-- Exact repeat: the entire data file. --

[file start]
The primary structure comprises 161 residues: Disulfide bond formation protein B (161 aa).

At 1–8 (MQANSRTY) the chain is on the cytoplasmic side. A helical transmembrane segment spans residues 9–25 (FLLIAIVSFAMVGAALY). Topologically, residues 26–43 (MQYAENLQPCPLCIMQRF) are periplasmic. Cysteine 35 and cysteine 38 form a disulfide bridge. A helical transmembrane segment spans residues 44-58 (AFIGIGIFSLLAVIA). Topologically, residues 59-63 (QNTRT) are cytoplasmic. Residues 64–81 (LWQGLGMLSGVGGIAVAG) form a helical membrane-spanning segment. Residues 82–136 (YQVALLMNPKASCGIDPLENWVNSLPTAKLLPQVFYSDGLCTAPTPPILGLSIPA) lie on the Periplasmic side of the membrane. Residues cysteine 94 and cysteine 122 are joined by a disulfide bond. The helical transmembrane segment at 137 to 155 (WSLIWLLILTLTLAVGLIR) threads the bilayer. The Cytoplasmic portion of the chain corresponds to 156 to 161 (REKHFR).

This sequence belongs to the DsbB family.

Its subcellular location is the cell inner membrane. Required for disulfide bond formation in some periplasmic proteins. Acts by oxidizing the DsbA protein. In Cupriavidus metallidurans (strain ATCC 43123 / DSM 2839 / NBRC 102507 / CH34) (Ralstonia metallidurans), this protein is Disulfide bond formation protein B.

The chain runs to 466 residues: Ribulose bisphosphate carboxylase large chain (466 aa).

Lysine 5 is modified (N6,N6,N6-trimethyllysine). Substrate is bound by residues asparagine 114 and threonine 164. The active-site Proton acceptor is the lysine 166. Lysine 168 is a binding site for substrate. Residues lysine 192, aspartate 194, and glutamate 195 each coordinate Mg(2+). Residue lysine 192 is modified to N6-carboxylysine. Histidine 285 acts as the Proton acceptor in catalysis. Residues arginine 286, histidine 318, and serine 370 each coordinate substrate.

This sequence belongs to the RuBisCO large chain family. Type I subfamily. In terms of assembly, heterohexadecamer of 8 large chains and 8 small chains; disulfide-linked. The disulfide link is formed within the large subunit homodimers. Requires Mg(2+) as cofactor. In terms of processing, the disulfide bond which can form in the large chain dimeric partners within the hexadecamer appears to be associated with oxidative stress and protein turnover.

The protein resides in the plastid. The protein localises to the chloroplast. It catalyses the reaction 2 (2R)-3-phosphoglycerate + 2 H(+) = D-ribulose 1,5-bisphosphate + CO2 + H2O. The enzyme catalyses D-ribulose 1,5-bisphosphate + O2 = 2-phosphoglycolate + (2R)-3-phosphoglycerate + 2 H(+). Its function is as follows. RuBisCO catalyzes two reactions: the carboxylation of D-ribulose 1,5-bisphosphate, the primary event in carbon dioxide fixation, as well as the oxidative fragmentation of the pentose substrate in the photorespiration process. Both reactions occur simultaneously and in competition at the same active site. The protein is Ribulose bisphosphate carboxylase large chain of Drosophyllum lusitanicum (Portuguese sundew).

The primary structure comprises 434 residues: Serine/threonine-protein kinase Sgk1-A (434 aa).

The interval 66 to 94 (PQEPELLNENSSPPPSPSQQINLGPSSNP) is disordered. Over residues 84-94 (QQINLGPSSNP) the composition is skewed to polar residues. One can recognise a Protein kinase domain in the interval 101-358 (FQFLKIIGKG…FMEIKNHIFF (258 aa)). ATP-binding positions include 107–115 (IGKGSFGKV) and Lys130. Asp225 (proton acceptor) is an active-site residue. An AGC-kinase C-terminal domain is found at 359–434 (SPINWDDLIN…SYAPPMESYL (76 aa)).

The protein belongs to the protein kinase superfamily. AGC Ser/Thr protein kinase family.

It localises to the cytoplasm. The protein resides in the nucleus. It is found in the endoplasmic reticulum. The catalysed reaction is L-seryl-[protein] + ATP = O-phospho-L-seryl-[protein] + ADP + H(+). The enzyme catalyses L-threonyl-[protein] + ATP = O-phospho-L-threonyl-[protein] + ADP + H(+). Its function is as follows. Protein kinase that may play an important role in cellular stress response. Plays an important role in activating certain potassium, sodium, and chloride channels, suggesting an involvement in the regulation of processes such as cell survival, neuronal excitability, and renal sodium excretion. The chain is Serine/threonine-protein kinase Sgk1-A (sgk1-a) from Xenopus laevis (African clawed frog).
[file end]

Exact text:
The primary structure comprises 161 residues: Disulfide bond formation protein B (161 aa).

At 1–8 (MQANSRTY) the chain is on the cytoplasmic side. A helical transmembrane segment spans residues 9–25 (FLLIAIVSFAMVGAALY). Topologically, residues 26–43 (MQYAENLQPCPLCIMQRF) are periplasmic. Cysteine 35 and cysteine 38 form a disulfide bridge. A helical transmembrane segment spans residues 44-58 (AFIGIGIFSLLAVIA). Topologically, residues 59-63 (QNTRT) are cytoplasmic. Residues 64–81 (LWQGLGMLSGVGGIAVAG) form a helical membrane-spanning segment. Residues 82–136 (YQVALLMNPKASCGIDPLENWVNSLPTAKLLPQVFYSDGLCTAPTPPILGLSIPA) lie on the Periplasmic side of the membrane. Residues cysteine 94 and cysteine 122 are joined by a disulfide bond. The helical transmembrane segment at 137 to 155 (WSLIWLLILTLTLAVGLIR) threads the bilayer. The Cytoplasmic portion of the chain corresponds to 156 to 161 (REKHFR).

This sequence belongs to the DsbB family.

Its subcellular location is the cell inner membrane. Required for disulfide bond formation in some periplasmic proteins. Acts by oxidizing the DsbA protein. In Cupriavidus metallidurans (strain ATCC 43123 / DSM 2839 / NBRC 102507 / CH34) (Ralstonia metallidurans), this protein is Disulfide bond formation protein B.

The chain runs to 466 residues: Ribulose bisphosphate carboxylase large chain (466 aa).

Lysine 5 is modified (N6,N6,N6-trimethyllysine). Substrate is bound by residues asparagine 114 and threonine 164. The active-site Proton acceptor is the lysine 166. Lysine 168 is a binding site for substrate. Residues lysine 192, aspartate 194, and glutamate 195 each coordinate Mg(2+). Residue lysine 192 is modified to N6-carboxylysine. Histidine 285 acts as the Proton acceptor in catalysis. Residues arginine 286, histidine 318, and serine 370 each coordinate substrate.

This sequence belongs to the RuBisCO large chain family. Type I subfamily. In terms of assembly, heterohexadecamer of 8 large chains and 8 small chains; disulfide-linked. The disulfide link is formed within the large subunit homodimers. Requires Mg(2+) as cofactor. In terms of processing, the disulfide bond which can form in the large chain dimeric partners within the hexadecamer appears to be associated with oxidative stress and protein turnover.

The protein resides in the plastid. The protein localises to the chloroplast. It catalyses the reaction 2 (2R)-3-phosphoglycerate + 2 H(+) = D-ribulose 1,5-bisphosphate + CO2 + H2O. The enzyme catalyses D-ribulose 1,5-bisphosphate + O2 = 2-phosphoglycolate + (2R)-3-phosphoglycerate + 2 H(+). Its function is as follows. RuBisCO catalyzes two reactions: the carboxylation of D-ribulose 1,5-bisphosphate, the primary event in carbon dioxide fixation, as well as the oxidative fragmentation of the pentose substrate in the photorespiration process. Both reactions occur simultaneously and in competition at the same active site. The protein is Ribulose bisphosphate carboxylase large chain of Drosophyllum lusitanicum (Portuguese sundew).

The primary structure comprises 434 residues: Serine/threonine-protein kinase Sgk1-A (434 aa).

The interval 66 to 94 (PQEPELLNENSSPPPSPSQQINLGPSSNP) is disordered. Over residues 84-94 (QQINLGPSSNP) the composition is skewed to polar residues. One can recognise a Protein kinase domain in the interval 101-358 (FQFLKIIGKG…FMEIKNHIFF (258 aa)). ATP-binding positions include 107–115 (IGKGSFGKV) and Lys130. Asp225 (proton acceptor) is an active-site residue. An AGC-kinase C-terminal domain is found at 359–434 (SPINWDDLIN…SYAPPMESYL (76 aa)).

The protein belongs to the protein kinase superfamily. AGC Ser/Thr protein kinase family.

It localises to the cytoplasm. The protein resides in the nucleus. It is found in the endoplasmic reticulum. The catalysed reaction is L-seryl-[protein] + ATP = O-phospho-L-seryl-[protein] + ADP + H(+). The enzyme catalyses L-threonyl-[protein] + ATP = O-phospho-L-threonyl-[protein] + ADP + H(+). Its function is as follows. Protein kinase that may play an important role in cellular stress response. Plays an important role in activating certain potassium, sodium, and chloride channels, suggesting an involvement in the regulation of processes such as cell survival, neuronal excitability, and renal sodium excretion. The chain is Serine/threonine-protein kinase Sgk1-A (sgk1-a) from Xenopus laevis (African clawed frog).